7 mental health campaigns that show people really care

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This year’s UK Mental Health Awareness Week ran from 14th to 20th May, helping to increase understanding and reduce stigma surrounding psychological conditions.

Here at Smoking Gun we don’t believe that should be the end of such campaigns, though— problems in the mind are present all year round, after all. Inspired by this point, we’ve compiled seven fantastic campaigns designed to improve knowledge and make the public act with more awareness when others might be having a tough time.

This year’s UK Mental Health Awareness Week ran from 14th to 20th May, helping to increase understanding and reduce stigma surrounding psychological conditions.

Here at Smoking Gun we don’t believe that should be it, though— such problems are present all year round, after all. Inspired by this point, we’ve compiled seven fantastic mental health campaigns designed to improve knowledge and make the public act with more awareness when others might be having a tough time.

Lifefaker (2018)
Launched at the end of last month, Lifefaker is basically a parody of social media’s insidious side. The non-existent service offers packages with names like The Unachievable Body, I Own All The Things, I Found Love and Babies, and My Weekend Was Amazing Thanks, each containing pictures and videos people can use to pretend they do things they don’t, bolstering their social media status.

Lloyds – Get The Inside Out (2018)
Winner of Channel 4’s Diversity In Advertising award, banking giant Lloyds showed it cared with this poignant display of how little many Britons understand about various mental health conditions, and how disabling they can be. Made in conjunction with the company’s long-term charity partner, Mental Health UK.

The Orange Project (2017)
A personal tragedy led to Jennifer Dee, vice president, director integrated production at McCann Torre Lazur, to start a hashtag #worthliving, with members of the public posting pictures of positive things in their lives. Hugely successful, despite lacking PR, this would eventually blossom into the Orange Project, which began last year.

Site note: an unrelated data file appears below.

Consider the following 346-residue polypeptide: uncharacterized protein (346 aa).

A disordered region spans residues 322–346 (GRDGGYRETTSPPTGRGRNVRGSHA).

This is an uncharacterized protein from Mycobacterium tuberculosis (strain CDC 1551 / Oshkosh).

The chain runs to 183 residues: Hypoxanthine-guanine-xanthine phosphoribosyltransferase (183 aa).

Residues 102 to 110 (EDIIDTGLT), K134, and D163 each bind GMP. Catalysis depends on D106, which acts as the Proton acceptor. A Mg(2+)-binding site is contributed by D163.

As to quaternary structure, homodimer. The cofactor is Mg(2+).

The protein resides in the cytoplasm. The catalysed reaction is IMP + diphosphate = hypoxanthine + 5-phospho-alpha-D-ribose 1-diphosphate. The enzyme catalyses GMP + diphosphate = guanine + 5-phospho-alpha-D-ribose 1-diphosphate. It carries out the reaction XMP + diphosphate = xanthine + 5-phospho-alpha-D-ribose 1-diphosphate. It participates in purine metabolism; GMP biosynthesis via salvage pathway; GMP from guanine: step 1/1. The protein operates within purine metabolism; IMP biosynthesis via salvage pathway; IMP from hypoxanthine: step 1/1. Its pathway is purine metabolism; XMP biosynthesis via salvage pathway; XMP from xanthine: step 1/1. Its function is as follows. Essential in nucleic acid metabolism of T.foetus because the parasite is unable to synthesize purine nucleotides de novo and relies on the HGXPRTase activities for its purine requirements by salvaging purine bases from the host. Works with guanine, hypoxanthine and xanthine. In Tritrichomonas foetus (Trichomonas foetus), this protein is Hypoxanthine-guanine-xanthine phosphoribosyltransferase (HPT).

Beyond Blue – Know When Anxiety Is Talking (2017)
Australian not-for-profit Beyond Blue opted to look specifically at anxiety with this campaign that highlights just how destructive related conditions can be on your career. it’s a relatively simple concept for an ad, reliant on misdirection, but one that offers a high impact when the big reveal comes.

The Power of Okay – See Me Scotland (2015)
This one is all about trying to encourage people to ask colleagues one easy but powerful question: “Are you okay???? Told in expletive-riddled prose, it’s a visually arresting prompt to get us all thinking more about each other, and acting on instincts when we sense there might be something amiss.

In Our Own Words – Mind (2014)
UK mental health charity, Mind, opted to get 13 people aged between 18 and 25 to explain the reality of living with their conditions for this advert. Most viewers never get the opportunity to hear such stories direct from sufferers, or the all-important ‘What Makes Me Feel Better’ and ‘I’d Like People To Treat Me…’ sections.

The Stand Up Kid – Time To Change (2012)
Ranking as the most awkward and hard-hitting of our choices, this clip made on behalf of Time For Change pulls no punches in trying to make young people aware of how prevalent mental health issues are amongst their classmates, and how easy it is to overlook the warning signs.

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